The latest from the Trump administration:

Attorney General Jeff Sessions promised on Tuesday a return to more muscular law enforcement and a get-tough approach to drug trafficking and illegal immigration, saying that a recent spike in violence in some cities is “driving this sense that we’re in danger.”...In his first official speech since he was sworn in this month, Mr. Sessions told members of the National Association of Attorneys General that he was concerned that the rise in violence in some cities was not “a one-time blip” but rather “the beginning of a trend.”

Here's the raw data from the Uniform Crime Report and the National Crime Victimization Survey, our two best sources of violent crime data:1

The Uniform Crime Report shows an increase in 2015, which may very well be a reporting issue, and a further increase in the first half of 2016, which may or may not hold up through the end of the year. The NCVS shows a decline in 2015, and hasn't yet released data for 2016.

So is this a blip or the beginning of a trend? There's evidence for either one, especially if you look just at large cities, so you can call it anything you want. It serves Sessions' purpose to believe it's the beginning of an urban (wink wink) crime wave, so that's what he's decided to call it. After all, it helps justify stuff like this:

The Justice Department will likely pull back from the investigations into alleged abuses at municipal police departments that were a hallmark of the Obama administration, Attorney General Jeff Sessions said Tuesday in his first major speech as the nation’s top law-enforcement officer.

....“Where you see the greatest increase in violence and murders in cities is [where] somehow, someway, we undermine the respect for our police, and make, oftentimes, their job more difficult,” Mr. Sessions said....“We are going to try to pull back on this, and I don’t think it’s wrong or mean or insensitive to civil rights,” Mr. Sessions said in his speech Tuesday. ”I think it’s out of a concern to make the lives of people, particularly in poor, minority communities...safer, happier.”

See? Sessions just wants to make the lives of black people better. I hope all you haters are satisfied.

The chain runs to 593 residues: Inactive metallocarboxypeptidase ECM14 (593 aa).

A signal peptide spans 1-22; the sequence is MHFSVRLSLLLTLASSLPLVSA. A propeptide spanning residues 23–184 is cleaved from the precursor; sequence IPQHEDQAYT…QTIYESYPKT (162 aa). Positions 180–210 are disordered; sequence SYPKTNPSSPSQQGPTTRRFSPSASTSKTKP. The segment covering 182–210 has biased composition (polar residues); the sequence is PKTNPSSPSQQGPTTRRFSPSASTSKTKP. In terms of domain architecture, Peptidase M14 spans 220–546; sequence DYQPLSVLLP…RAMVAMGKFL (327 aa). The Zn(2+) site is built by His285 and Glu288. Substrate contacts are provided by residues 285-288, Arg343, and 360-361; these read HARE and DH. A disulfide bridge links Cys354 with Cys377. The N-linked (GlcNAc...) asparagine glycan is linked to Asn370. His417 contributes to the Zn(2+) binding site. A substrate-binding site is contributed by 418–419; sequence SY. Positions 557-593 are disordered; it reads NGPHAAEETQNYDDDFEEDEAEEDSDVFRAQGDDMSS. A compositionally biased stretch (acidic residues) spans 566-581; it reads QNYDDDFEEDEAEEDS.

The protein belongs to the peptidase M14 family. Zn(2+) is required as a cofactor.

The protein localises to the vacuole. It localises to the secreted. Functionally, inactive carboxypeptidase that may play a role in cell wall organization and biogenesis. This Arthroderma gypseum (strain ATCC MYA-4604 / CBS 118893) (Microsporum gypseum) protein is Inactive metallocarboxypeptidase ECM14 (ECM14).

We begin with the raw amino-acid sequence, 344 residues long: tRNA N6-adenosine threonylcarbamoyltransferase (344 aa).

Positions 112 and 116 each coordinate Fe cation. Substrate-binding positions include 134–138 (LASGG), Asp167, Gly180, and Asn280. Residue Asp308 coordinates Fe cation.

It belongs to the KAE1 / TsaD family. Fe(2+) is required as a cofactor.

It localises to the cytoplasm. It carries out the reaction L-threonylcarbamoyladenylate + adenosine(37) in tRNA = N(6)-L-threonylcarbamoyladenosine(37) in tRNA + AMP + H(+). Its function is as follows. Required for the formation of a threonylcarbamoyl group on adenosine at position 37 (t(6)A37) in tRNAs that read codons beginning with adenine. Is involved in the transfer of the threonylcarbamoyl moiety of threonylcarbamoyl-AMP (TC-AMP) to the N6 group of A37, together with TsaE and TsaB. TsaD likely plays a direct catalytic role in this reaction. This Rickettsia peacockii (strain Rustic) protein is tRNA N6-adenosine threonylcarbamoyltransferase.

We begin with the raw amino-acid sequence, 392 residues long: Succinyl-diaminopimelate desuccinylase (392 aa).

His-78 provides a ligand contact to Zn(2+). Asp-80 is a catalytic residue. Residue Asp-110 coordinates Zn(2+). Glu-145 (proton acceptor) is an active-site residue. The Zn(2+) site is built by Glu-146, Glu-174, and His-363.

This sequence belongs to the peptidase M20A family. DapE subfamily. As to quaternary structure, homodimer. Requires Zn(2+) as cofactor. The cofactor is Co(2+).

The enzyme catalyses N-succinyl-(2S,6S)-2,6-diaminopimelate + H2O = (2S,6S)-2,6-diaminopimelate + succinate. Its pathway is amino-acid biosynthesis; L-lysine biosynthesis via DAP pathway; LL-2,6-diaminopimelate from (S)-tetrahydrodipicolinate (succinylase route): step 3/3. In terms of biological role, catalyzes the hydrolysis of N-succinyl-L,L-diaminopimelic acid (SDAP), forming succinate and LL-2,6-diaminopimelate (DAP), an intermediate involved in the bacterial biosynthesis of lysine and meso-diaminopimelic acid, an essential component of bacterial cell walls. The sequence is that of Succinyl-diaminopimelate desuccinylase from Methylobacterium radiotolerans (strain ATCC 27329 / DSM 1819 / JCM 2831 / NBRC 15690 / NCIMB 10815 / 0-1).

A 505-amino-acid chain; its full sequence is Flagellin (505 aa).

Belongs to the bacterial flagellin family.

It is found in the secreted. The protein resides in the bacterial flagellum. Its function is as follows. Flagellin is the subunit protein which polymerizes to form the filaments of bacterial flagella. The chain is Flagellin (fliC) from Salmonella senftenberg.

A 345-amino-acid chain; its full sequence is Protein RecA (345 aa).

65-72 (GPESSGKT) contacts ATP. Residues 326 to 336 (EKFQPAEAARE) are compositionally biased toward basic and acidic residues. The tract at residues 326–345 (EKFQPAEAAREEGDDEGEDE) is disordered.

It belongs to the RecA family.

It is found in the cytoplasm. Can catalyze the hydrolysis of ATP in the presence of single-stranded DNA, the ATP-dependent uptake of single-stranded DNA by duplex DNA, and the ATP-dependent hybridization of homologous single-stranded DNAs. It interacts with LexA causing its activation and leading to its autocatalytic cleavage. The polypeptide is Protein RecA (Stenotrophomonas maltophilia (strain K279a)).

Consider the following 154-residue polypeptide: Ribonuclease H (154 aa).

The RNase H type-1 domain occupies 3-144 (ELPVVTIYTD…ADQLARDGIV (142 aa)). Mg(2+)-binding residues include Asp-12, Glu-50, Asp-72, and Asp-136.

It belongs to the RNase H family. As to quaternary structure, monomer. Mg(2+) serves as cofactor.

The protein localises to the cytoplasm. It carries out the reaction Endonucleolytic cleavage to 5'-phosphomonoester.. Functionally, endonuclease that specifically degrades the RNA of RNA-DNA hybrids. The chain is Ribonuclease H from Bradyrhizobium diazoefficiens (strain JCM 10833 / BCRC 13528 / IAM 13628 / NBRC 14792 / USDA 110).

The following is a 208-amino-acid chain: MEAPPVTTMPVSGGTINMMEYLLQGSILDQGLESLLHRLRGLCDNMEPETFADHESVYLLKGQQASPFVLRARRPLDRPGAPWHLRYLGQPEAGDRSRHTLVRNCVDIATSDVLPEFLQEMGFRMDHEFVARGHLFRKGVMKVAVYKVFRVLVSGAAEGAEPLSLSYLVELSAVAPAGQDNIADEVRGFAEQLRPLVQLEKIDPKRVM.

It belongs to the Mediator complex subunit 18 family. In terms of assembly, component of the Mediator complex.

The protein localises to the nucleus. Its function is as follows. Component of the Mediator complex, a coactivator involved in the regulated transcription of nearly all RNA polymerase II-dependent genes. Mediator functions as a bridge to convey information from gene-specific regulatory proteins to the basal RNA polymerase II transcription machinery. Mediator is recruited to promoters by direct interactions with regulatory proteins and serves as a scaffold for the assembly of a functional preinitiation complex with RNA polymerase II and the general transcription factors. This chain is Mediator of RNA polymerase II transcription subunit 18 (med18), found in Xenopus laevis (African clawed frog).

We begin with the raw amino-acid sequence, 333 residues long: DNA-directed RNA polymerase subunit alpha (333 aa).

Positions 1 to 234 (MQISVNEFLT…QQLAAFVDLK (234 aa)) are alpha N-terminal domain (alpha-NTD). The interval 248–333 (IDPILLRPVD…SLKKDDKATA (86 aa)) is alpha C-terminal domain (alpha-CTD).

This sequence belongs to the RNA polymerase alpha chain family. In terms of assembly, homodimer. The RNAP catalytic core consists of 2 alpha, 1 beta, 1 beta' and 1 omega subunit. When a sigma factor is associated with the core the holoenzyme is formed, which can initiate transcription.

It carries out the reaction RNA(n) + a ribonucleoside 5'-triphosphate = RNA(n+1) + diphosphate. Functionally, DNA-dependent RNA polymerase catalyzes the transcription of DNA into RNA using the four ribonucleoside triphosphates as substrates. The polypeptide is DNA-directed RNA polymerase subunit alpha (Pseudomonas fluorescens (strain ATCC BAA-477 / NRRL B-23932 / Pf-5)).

1The NCVS "serious violent crime rate" is higher than the UCR "violent crime rate" because it uses a more expansive definition of violent crime.

From David Remnick of the New Yorker:

If you talk to people in Moscow now, there’s a lot of buyer’s remorse. There was an order sent down to Russian television, "enough with the celebrating about Trump!"

From the Wall Street Journal on the White House barring disliked reporters from a briefing last week:

China Gloats as Trump Squanders U.S. Soft Power

To Chinese propagandists, the widely criticized White House move was a cause for glee—and another example of Donald Trump playing into China’s hands. For almost seven decades, the U.S. has championed a liberal order in the Asia-Pacific....Today, America’s ideological shift, part of a populist backlash to globalization, threatens to undermine Washington’s position in a region it transformed.

To the extent that the Trump White House closes the country’s borders to immigrants, raises the specter of trade tariffs, or impedes the operations of a free press—even when those restrictions have no equivalence in the repression that Chinese journalists suffer—it creates an opportunity for Beijing.

So Russia put in all this work to elect Trump, and the big winner is...China. Nice work, Vlad.

This is pretty damn impressive. And if you're wondering after the first minute, "Sure, but can it go down a flight of stairs?"—well, just keep watching. (OTOH, if you're wondering "Can it go up a flight of stairs?" you'll have to keep on wondering.)

I'm not on the entertainment beat, but I was thinking yesterday about Sunday's massive FUBAR at the Academy Awards from a failure analysis point of view. It's remarkable the number of things that had to go wrong:

  • There had to be two sets of envelopes (one for each side of the stage). This never should have happened. Things should have been set up backstage so that presenters all go through a single point, receive their envelope, and then walk to whichever wing they're going to enter from. This is pretty simple stuff, but for decades the Academy didn't take the possibility of failure seriously enough to do it.
  • One of the accountants from PWC had to be a moron who spent so much time tweeting pictures from backstage that he lost track of his envelopes.
  • Warren Beatty, who plainly saw that he had the wrong award, had to be unwilling to embarrass himself by leaving the stage to get the right one.
  • Faye Dunaway had to be inattentive enough to take a quick glance at the card, see the words "La La Land" beneath Emma Stone's name, and then read it off since it fit with everyone's expectations.